Accordingly the leader of the Islamic Republic, ayatollah Khomeini, saw the pre-revolutionary cinema, as nothing other than an epitome of corruption in the service of Western colonialism. “It is the Shah who, in order to corrupt our youth has filled cinemas with colonial programme and wants to bring up our girls and boys with unchastity and ignorant of the dreadful state of the country. The Shah’s cinema is nothing but a centre of prostitution and the educator of self-ignorant puppets ignorant of the disordered condition of the country. The Islamic nation consider these centres as being against the interests of the country” he declared [1]. Previously, in his two books Kashef al-Asrar (discovery of secrets) and Velayate Faqih he had condemned the cinema for its direct link with Westernisation and a source of corruption [2].

Thus the first step of the Islamic regime, on the excuse of fighting corruption, was to hammer the cinema of the Shah’s era with the bludgeon of denunciation and censorship in reaction to the question of women in cinema in particular. The Pasdaran (revolutionary guards) were given orders to arrest and confiscate the possessions of Iranian actors, actresses and filmmakers. Screening of pictures of these actors, and in particular actresses, was banned from the cinema and television.

The next step was to set up a group for inspection, or as they called it to clean up, the cinema from corruption or of films that are in conflict with Islamic decency. This group looked at 2,000 Iranian and foreign films and banned 1,800 of them, and set the censors scissors on the other 200 to make them fit for showing in Iran’s cinemas [3].  It was thus that in the first phase the 98 year-old history of the Iranian cinema was washed clean in the revolutionary bath.

The next phase they struck out to totally control what remained of Iranian cinema. This control was so tight that in the first three years film production came to a virtual standstill. The cinemas were emptied of the cinema going public. But this was not what the rulers wanted. They believed that the cinema could, and should, be turned to a means of implanting their views. There was nothing to be done but for those who were with the government to roll up their sleeves and create their own special religious cinema. Obviously they could not entirely rely on their own forces with their limited knowledge of the cinema. They needed the help of the filmmakers and all the specialist forces in the cinema.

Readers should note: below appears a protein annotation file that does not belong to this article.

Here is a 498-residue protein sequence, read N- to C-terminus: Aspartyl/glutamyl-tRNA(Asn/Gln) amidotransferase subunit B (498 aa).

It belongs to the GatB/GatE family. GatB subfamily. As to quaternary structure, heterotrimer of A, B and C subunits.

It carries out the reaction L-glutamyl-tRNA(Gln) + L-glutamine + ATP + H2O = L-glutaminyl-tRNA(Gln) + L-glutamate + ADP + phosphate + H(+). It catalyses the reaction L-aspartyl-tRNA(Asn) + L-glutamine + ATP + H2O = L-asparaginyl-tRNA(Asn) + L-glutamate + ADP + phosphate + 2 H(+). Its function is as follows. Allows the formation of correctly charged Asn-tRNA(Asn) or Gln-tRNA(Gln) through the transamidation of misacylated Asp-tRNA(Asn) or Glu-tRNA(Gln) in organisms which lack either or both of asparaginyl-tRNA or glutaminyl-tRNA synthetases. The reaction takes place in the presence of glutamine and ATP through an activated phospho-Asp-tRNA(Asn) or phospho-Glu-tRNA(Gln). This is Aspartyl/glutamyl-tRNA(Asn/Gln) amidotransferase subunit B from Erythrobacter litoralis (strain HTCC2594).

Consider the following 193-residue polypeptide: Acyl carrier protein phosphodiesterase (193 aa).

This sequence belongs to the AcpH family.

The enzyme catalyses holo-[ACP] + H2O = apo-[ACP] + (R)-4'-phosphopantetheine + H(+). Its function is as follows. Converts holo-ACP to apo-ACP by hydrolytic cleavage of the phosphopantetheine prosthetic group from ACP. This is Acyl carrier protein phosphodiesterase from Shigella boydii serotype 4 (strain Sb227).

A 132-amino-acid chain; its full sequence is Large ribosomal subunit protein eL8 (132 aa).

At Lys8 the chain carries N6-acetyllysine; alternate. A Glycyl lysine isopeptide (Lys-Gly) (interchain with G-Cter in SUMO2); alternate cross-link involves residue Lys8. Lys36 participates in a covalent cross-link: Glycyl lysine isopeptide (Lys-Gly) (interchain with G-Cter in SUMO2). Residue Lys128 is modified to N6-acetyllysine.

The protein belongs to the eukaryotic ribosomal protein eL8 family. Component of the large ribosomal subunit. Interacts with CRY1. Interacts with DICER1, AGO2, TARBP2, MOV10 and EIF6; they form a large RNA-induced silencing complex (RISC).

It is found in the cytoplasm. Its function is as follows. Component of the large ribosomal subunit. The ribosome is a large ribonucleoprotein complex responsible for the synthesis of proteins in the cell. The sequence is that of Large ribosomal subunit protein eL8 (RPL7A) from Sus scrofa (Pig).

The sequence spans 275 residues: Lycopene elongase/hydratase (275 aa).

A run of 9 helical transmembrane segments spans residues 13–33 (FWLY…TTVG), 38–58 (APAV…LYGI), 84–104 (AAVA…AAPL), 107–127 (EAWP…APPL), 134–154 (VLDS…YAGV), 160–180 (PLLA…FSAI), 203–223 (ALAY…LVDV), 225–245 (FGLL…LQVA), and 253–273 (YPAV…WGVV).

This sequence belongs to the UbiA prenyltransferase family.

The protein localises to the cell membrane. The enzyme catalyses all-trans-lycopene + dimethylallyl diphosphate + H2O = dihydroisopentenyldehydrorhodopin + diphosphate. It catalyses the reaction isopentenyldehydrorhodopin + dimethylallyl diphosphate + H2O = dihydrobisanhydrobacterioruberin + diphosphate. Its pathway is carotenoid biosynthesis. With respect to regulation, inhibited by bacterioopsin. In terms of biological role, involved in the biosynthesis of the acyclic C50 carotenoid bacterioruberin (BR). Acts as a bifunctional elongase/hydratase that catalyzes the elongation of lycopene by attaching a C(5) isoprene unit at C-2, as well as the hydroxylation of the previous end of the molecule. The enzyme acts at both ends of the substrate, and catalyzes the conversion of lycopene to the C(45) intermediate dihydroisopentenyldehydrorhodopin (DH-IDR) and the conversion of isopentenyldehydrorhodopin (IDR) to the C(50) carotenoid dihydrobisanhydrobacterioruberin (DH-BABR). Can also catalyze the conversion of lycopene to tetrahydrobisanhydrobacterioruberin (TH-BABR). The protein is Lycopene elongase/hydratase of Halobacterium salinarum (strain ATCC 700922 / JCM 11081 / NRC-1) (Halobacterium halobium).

Thus the second part of our story went ahead with the permanent presence of male and female Pasdaran, as well as the censors’ scissors in its various forms both on and behind the scenes. One actress described the scene: These Pasdaran made sure of the correct Islamic relations between all those working on the scene and filming. They ensured total Islamic dress code, no contact between sexes, even hand contact, no smoking or make-up, nor any verbal jokes between men or women on or behind the scenes. They even interfered in the choice of scenes, their mixture, or even the camera angles. This interference became so intrusive that in order to get on with their work, film directors used, wherever possible, members of the same family to portray husband and wife, mother and son, or father and daughter. Otherwise actors and actresses had to get into a “temporary marriage” or else they could not show their feelings and emotions to one another [4].